Yet, as Anthony Powell wrote in Acton’s obituary in The New York Times, Acton himself had “no great individual talent save that of representing his generation.” Powell’s statement is sadly proved by the quality of this translation. Acton and Chen purposely trim out many of the play’s allusions. Considering the difficulty of translating those allusions readably, their choice would be understandable if it produced good prose. But the English prose is largely pedestrian. At their worst, Acton and Chen overreach, attempting to emulate the original’s elegance with a pseudo-Shakespearean pompousness. The strategy backfires, as forced rhymes and archaism-filled lines like “On yonder heavenly terrace the comely pair / Will enter the ‘broidered haven of scented curtains” are more reminiscent of Renaissance Faire than of Shakespeare.

While English readers will miss the beautiful Chinese, they will surely appreciate the acuity with which failed politics and feckless politicians are drawn. Ruan Dacheng is a fascinating character. No cartoonish villain or brutish thug, he too is a man of letters‪—an accomplished playwright and a patron of the arts. Ruan’s faults are all too familiar to the modern age. He is the politician who plays the political game for the sake of the game, who manages to twist every noble public sentiment into a justification for his self-aggrandizement.‬‬‬

Yet the play’s heroes come off only slightly better. A feud needs two sides, and the self-righteous focus of the Revival Society on their domestic adversaries harms their country. From the broad, sweeping historical perspective of the play’s second half, the activities of the Revival Society—assaulting Ruan at a Confucian ceremony, or chasing his boat away during the Dragon Boat Festival—seem ineffectual and sophomoric. Worse yet, perhaps these would-be heroes do not even want to save the country all that much. Hou spends nearly as much time composing poetry and pursuing Li as he does militating for political reform. The play is filled with arias that recall the Southern Dynasties of which Nanjing was capital. The political elites of these dynasties were infamous in Chinese history for being too consumed with cultural refinement to concern themselves with crucial matters of state. Perhaps, these allusions suggest, even the “good guys” of the late Ming were too comfortable, too inclined to indulge themselves, to make the changes that needed to be made. It is a critique that serves as a stern warning for the contemporary audience of The Peach Blossom Fan, well-heeled scholar-officials enjoying the prosperity of the early Qing dynasty. Even the Kangxi Emperor is said to have expressed sympathy for the Hongguang Emperor as depicted in the play. There but for the grace of Heaven went he himself.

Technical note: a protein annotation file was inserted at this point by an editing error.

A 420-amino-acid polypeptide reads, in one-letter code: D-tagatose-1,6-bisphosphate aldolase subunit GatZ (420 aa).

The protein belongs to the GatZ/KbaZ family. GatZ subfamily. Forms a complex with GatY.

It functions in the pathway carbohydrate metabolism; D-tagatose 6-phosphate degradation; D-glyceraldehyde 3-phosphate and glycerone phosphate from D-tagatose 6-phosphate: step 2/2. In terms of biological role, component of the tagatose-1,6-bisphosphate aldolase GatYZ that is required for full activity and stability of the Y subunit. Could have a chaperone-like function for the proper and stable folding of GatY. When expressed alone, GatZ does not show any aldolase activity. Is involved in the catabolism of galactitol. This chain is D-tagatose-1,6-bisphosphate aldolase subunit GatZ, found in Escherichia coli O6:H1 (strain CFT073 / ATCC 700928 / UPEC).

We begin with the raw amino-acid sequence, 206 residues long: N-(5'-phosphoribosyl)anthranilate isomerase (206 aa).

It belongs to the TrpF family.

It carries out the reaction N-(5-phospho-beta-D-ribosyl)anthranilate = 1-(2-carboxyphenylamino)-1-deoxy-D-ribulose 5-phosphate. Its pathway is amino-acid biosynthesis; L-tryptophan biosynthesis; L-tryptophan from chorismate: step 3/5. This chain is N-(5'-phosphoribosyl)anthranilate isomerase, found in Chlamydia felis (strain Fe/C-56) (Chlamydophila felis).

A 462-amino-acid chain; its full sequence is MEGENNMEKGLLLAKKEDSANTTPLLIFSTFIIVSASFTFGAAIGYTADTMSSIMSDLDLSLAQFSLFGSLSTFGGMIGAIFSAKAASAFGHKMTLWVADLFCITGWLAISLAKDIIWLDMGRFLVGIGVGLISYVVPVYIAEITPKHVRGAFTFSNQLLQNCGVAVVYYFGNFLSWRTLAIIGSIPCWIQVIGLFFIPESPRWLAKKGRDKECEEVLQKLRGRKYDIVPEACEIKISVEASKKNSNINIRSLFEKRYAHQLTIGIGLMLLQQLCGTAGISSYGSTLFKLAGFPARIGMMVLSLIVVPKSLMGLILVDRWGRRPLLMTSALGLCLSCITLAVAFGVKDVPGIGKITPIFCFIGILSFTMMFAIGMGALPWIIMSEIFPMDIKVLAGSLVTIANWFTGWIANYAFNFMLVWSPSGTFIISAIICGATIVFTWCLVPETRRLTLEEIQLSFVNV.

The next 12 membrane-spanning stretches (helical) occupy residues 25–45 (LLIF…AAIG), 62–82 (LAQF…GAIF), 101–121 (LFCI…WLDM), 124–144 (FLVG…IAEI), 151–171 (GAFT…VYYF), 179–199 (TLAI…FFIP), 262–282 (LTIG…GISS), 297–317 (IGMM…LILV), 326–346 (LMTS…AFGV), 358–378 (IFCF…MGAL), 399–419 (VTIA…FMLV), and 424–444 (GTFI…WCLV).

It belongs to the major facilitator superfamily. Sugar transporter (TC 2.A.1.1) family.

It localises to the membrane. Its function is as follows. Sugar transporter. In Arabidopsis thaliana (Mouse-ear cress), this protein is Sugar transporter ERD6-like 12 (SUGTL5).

Yet in the end, The Peach Blossom Fan throws the very idea of the political and social utility of literature into question. The play is filled with performances of songs, poems, and scenes from other dramas that warn against the solipsistic indulgence that will lead to the fall of the dynasty, and yet all these crystal-clear messages delivered to the best and the brightest of the Ming go unheeded. Art cannot protect against the vicissitudes of history, the play suggests; perhaps nothing can. The complex self-referential meditation on literature and history that takes place within The Peach Blossom Fan is best encapsulated in the title object of the play. The fan is initially a pledge of love that Hou Fangyu inscribes with a poem. In order to avoid remarriage, Li Xiangjun bashes her head against a pillar and accidentally spatters the fan with blood. The painter Yang Wencong then paints around the bloodstains to transform them into peach blossoms. Is he redeeming historical trauma through art? Or does aesthetically appropriating the violence of the past only compound the ugliness of inerasable bloodstains? For those who would seek to escape an ugly world in a three-hundred-year-old book, these are questions that continue to be deeply unsettling.

Translated from the Chinese by Chen Shih-hsiang and Harold Acton (NYRB Classics, 2015)

LEAVE A REPLY

Please enter your comment!
Please enter your name here